You could call it 10,000 pounds of steel, timber and copper.
You could call it an unmistakable 180-foot-tall element of the Buffalo skyline.
Or you could call it a historic city landmark.
The new cupola for the south tower at Corpus Christi Catholic Church is all of those things.
But, as the gleaming, auburn-hued cupola rose over Clark Street at a few minutes past 1 p.m. Wednesday -- in a lift that took two hours to prepare for and perhaps 20 minutes to execute -- it was more than that.
It was a symbol of hope, on the often-disparaged East Side.
"It's amazing to think we almost closed, 10 years ago," said Chris Byrd, an advocate for the Polish-American church, which was founded in 1898. "This is love and dedication -- and deep roots.
"We're a beacon of hope to the neighborhood. We believe in this place so much."
Along with the cupola, up into the air above the East Side rose hundreds of letters written by generations of Corpus Christi's faithful.
Letters written a century ago by parish schoolchildren and others at the direction of the nuns working in Corpus Christi parish were found in the cross atop the original cupola when it was removed. Wednesday, when workers installed the new cupola, two insulated copper boxes containing some 500 new letters written by modern-day parishioners and others from all over Western New York were lifted into the sky. The boxes of letters are located in both arms of the copper cross atop the dome.
Besides the new letters, church members put many of the antique letters that had been found in the old cross into the new structure.
"That's what the nuns would have wanted," said Christine Cooley, the church secretary. "They're back in the cross -- where they should be."
Some of the vintage letters were given to the archives of the local order of nuns for preservation, Cooley added.
The replacement of the 36-foot-high cupola to the tower attracted a small crowd to the Clark Street parish.
As the preparations for the crane lift advanced, excitement grew.
"This is wonderful," said Mary Sikora, a Sloan resident and parishioner of the church who stopped to watch. "I went to school here, I received the sacraments here -- so this is really special to me."
Shortly before the cupola was raised into the air, the Rev. Mark Kreis of the Pauline Fathers, the priests who serve the parish, spoke a few words of blessing and sprinkled the copper dome with holy water.
"Oh, God, bless this cupola, which will be put on our tower," Kreis prayed. "May it make our parish more and more beautiful."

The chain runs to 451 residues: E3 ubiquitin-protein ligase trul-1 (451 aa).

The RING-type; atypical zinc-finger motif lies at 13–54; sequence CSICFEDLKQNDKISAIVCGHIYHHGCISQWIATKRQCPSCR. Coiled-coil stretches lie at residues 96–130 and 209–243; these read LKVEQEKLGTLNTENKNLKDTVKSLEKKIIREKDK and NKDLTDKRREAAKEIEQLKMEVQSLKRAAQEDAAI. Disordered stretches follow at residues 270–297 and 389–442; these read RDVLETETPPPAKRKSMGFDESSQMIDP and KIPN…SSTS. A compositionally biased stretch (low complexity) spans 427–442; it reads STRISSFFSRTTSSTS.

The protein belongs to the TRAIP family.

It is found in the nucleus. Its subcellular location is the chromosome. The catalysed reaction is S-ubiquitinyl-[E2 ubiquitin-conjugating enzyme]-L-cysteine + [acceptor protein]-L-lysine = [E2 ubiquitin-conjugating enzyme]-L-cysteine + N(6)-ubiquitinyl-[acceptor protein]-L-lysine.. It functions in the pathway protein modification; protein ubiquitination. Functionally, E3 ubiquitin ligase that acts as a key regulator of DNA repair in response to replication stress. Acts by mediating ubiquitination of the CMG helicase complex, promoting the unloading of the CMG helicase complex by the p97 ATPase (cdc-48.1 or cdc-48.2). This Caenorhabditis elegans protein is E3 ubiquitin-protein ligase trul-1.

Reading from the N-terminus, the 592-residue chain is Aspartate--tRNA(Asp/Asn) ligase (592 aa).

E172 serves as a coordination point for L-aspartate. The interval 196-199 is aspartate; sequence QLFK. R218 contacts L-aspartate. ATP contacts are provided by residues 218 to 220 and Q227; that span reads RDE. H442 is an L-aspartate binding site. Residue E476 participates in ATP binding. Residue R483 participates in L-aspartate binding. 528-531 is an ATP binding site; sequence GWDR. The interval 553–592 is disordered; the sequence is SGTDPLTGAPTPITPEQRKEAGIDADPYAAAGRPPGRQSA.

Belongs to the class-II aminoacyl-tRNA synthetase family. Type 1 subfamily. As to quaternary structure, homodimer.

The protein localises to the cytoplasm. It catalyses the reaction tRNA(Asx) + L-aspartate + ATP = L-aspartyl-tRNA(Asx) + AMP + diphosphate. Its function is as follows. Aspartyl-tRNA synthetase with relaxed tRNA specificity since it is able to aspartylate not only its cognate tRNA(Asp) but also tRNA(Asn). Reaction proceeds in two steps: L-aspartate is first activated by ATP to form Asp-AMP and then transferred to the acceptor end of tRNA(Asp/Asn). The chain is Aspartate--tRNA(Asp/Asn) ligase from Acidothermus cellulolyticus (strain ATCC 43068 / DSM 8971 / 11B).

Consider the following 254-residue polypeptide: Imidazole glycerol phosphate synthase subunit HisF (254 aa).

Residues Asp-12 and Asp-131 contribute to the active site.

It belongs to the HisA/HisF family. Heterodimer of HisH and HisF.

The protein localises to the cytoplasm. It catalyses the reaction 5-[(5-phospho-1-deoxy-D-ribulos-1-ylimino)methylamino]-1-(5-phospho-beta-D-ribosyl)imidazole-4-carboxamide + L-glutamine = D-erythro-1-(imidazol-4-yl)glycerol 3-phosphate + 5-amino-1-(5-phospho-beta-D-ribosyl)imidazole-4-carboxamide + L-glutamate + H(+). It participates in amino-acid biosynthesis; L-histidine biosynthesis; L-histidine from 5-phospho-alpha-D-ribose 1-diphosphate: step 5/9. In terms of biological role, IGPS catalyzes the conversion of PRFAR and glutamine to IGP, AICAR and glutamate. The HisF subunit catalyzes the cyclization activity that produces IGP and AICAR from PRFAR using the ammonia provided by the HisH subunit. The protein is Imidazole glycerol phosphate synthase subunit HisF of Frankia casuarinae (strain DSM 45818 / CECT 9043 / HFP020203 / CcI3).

The south tower cupola -- one of two matching adornments to the top of the mammoth Medina sandstone structure, which was built over several decades starting in 1898 -- was removed from the church for refurbishment last August.
Once it was taken down, renovators and church officials learned that the original cupola, also made of copper that had turned green over the decades, was too worn and weathered to save.
"We couldn't salvage any of it," said Jim Serafina, president of the Friends of Corpus Christi group, which has been working to save and refurbish the century-old site. "It wasn't even worth scrap -- there was nothing to save."
And so, the church raised enough funds to cover a total replacement -- meeting all the accuracy and replication standards demanded for structures that are historic landmarks.
The south tower project cost the church $566,000, a good portion of which was covered by grants from the state Office of Parks, Recreation and Historic Preservation, said Serafina.
"It's all paid for," said Serafina. "We don't owe any money on it."
He joked: "It's the Catholic approach -- pay as you go."
Planning for the new cupola included design work by HHL Architects. General project manager on the job was Jim Ciancio of Allstate General Contracting. The rigging, or crane operation, Wednesday was done by Clark Rigging and Rental. Weaver Metal and Roofing constructed the metal exterior of the dome. Other work on the project was done by Highland Masonry, Community Steel and Jens Glass.
Ted Lownie, with the architectural firm, said the new cupola is good for another long period of the church's history.
"It's easily good for 100 years," Lownie said.
Next up for the parish will be the north tower, which will be similarly replicated.
To supporters of the parish, all the work -- while expensive and laborious -- is just a small token of appreciation for the glorious old building that has served their families for so long.
"It's a testament to our ancestors," said Byrd. "My grandmother was baptized here, in the '20s. When I walk into this church, it's like being at home.
"And to see it being restored -- it's amazing."